When You Don't Want to Do What You Ought To

If your "want to" does not conform to God's "ought to," what can you do to have peace?

I see at least five possible strategies.

  1. You can avoid thinking about the "ought to."

    This is the most common strategy in the world. Most people simply do not devote energy to pondering what they should be doing that they are not doing.

  2. You can reinterpret the "ought to" so that it sounds just like your "want to."

    This is a little more sophisticated and so not as common. It often takes a college education to do this with credibility, and a seminary degree to do it with finesse.

  3. You can muster the willpower to do a form of the "ought to" even though you don't have the heart of the "want to."

    This generally looks pretty good, and is often mistaken as virtue, even by those who do it. In fact, there is a whole worldview that says doing "ought to's" without "want to" is the essence of virtue. The problem with this is that Paul said, "God loves a cheerful giver," which puts the merely "ought-to givers" in a precarious position.

  4. You can muster the willpower to do a form of the "ought to" and feel remorse for not having the heart of the "want to."

    This is not hypocrisy. Hypocrisy hides one of the two contradictory impulses.

  5. You can seek, by grace, to have God give the "want to" so that when the time comes to do the "ought to," you will "want to."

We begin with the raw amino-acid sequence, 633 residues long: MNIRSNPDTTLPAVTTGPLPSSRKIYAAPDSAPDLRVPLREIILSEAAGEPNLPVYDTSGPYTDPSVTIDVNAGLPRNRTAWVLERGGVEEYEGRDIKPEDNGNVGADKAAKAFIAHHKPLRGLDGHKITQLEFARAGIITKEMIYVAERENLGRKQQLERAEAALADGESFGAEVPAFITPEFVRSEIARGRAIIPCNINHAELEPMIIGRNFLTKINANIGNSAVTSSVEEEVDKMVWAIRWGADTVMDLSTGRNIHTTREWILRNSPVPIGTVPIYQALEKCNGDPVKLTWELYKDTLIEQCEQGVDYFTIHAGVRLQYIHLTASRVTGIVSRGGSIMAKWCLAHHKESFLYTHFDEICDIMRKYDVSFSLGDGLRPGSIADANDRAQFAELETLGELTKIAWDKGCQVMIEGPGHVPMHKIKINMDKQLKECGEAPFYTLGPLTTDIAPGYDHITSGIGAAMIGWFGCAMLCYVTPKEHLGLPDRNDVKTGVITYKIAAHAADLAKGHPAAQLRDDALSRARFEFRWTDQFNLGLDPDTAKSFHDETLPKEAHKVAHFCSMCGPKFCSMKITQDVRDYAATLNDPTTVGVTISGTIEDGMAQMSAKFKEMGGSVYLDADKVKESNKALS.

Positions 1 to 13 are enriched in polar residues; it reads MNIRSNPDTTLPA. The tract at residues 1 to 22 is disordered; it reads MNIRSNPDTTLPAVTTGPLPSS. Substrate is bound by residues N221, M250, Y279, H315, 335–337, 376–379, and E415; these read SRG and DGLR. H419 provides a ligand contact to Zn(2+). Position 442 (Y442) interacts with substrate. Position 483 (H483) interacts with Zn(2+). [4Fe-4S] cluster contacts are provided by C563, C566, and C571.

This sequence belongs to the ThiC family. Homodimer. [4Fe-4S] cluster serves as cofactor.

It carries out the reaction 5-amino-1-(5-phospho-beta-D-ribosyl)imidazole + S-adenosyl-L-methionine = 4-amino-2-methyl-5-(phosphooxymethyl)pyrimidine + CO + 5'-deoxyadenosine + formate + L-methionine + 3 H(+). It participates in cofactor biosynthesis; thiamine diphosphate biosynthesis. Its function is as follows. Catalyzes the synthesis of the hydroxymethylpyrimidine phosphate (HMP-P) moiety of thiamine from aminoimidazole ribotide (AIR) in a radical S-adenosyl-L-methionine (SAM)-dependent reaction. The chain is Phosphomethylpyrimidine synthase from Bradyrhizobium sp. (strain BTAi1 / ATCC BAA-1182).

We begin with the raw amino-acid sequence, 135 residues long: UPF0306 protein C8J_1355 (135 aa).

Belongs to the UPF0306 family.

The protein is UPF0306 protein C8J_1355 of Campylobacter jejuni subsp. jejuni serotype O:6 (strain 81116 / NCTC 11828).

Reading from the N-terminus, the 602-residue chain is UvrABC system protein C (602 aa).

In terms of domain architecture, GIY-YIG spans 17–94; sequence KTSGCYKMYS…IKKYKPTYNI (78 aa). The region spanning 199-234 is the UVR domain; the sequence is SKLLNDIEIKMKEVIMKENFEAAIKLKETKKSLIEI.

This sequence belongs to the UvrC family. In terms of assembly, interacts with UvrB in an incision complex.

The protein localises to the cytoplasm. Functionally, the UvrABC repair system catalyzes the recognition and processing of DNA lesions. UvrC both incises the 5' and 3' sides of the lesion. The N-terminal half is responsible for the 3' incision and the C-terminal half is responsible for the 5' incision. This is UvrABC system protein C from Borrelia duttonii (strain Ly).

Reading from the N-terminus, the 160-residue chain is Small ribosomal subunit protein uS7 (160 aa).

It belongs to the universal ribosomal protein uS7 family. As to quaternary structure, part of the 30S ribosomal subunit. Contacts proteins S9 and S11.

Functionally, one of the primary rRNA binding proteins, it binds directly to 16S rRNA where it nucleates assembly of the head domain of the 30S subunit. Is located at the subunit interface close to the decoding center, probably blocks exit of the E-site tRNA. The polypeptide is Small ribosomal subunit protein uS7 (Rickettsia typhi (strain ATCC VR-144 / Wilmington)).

Ultimately, the "want to" is a gift of God.

    "The mind of the flesh is hostile to God…it is not able to submit to the law of God." (Romans 8:7)

    "The natural man cannot understand the things of the Spirit of God…because they are spiritually appraised." (1 Corinthians 2:14)

    "Perhaps God may grant them repentance leading to the knowledge of the truth." (2 Timothy 2:25)

The Biblical doctrine of original sin boils down to this (to borrow from St. Augustine): We are free to do what we like, but we are not free to like what we ought to like.

God's free and sovereign heart-changing work is our only hope. Therefore we must pray for a new heart. We must pray for the "want to":

Incline my heart to Your testimonies. (Psalm 119:36)

He has promised to do it:

I will put My Spirit within you and cause you to walk in My statutes. (Ezekiel 36:27)

This is the new covenant bought by the blood of Jesus (Hebrews 8:8-13; 9:15).

(Adapted from a 1998 Taste & See Article)

John Piper (@JohnPiper) is founder and teacher of desiringGod.org and chancellor of Bethlehem College & Seminary. For 33 years, he served as pastor of Bethlehem Baptist Church, Minneapolis, Minnesota. He is author of more than 50 books.